Diana Deutsch

Diana Deutsch is a British-American psychologist from London, England. She is Professor of Psychology at the University of California, San Diego, and is a prominent researcher on the psychology of music. Deutsch is primarily known for the illusions of music and speech that she discovered. She also studies the cognitive foundation of musical grammars, the ways in which people hold musical pitches in memory, and the ways in which people relate the sounds of music and speech to each other. In addition, she is acclaimed for her work on absolute pitch, or perfect pitch, which she has shown is far more prevalent among speakers of tone language. Deutsch is the author of Musical Illusions and Phantom Words: How Music and Speech Unlock Mysteries of the Brain (2019), the Psychology of Music, and also the compact discs Musical Illusions and Paradoxes (1995) and Phantom Words and Other Curiosities (2003) which have contributed substantially to public interest in the science of sound perception. Her work has achieved considerable recognition by professional organizations, and by the popular media. She has appeared frequently on radio and television, and her discoveries have been described in newspapers and magazines internationally.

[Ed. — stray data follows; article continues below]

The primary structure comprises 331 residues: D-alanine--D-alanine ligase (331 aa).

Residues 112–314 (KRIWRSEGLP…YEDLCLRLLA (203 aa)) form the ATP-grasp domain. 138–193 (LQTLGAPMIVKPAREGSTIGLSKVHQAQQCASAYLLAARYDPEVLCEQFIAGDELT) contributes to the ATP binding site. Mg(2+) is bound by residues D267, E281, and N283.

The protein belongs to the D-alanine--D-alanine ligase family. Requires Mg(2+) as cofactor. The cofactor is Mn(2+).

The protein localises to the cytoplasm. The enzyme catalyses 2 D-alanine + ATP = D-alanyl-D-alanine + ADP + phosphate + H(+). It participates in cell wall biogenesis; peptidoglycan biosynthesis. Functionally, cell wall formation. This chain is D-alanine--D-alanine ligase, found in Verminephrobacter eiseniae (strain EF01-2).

Diana Deutsch is a British-American psychologist from London, England. She is Professor of Psychology at the University of California, San Diego, and is a prominent researcher on the psychology of music. Deutsch is primarily known for the illusions of music and speech that she discovered. She also studies the cognitive foundation of musical grammars, the ways in which people hold musical pitches in memory, and the ways in which people relate the sounds of music and speech to each other. In addition, she is acclaimed for her work on absolute pitch, or perfect pitch, which she has shown is far more prevalent among speakers of tone language. Deutsch is the author of Musical Illusions and Phantom Words: How Music and Speech Unlock Mysteries of the Brain (2019), the Psychology of Music, and also the compact discs Musical Illusions and Paradoxes (1995) and Phantom Words and Other Curiosities (2003) which have contributed substantially to public interest in the science of sound perception. Her work has achieved considerable recognition by professional organizations, and by the popular media. She has appeared frequently on radio and television, and her discoveries have been described in newspapers and magazines internationally.
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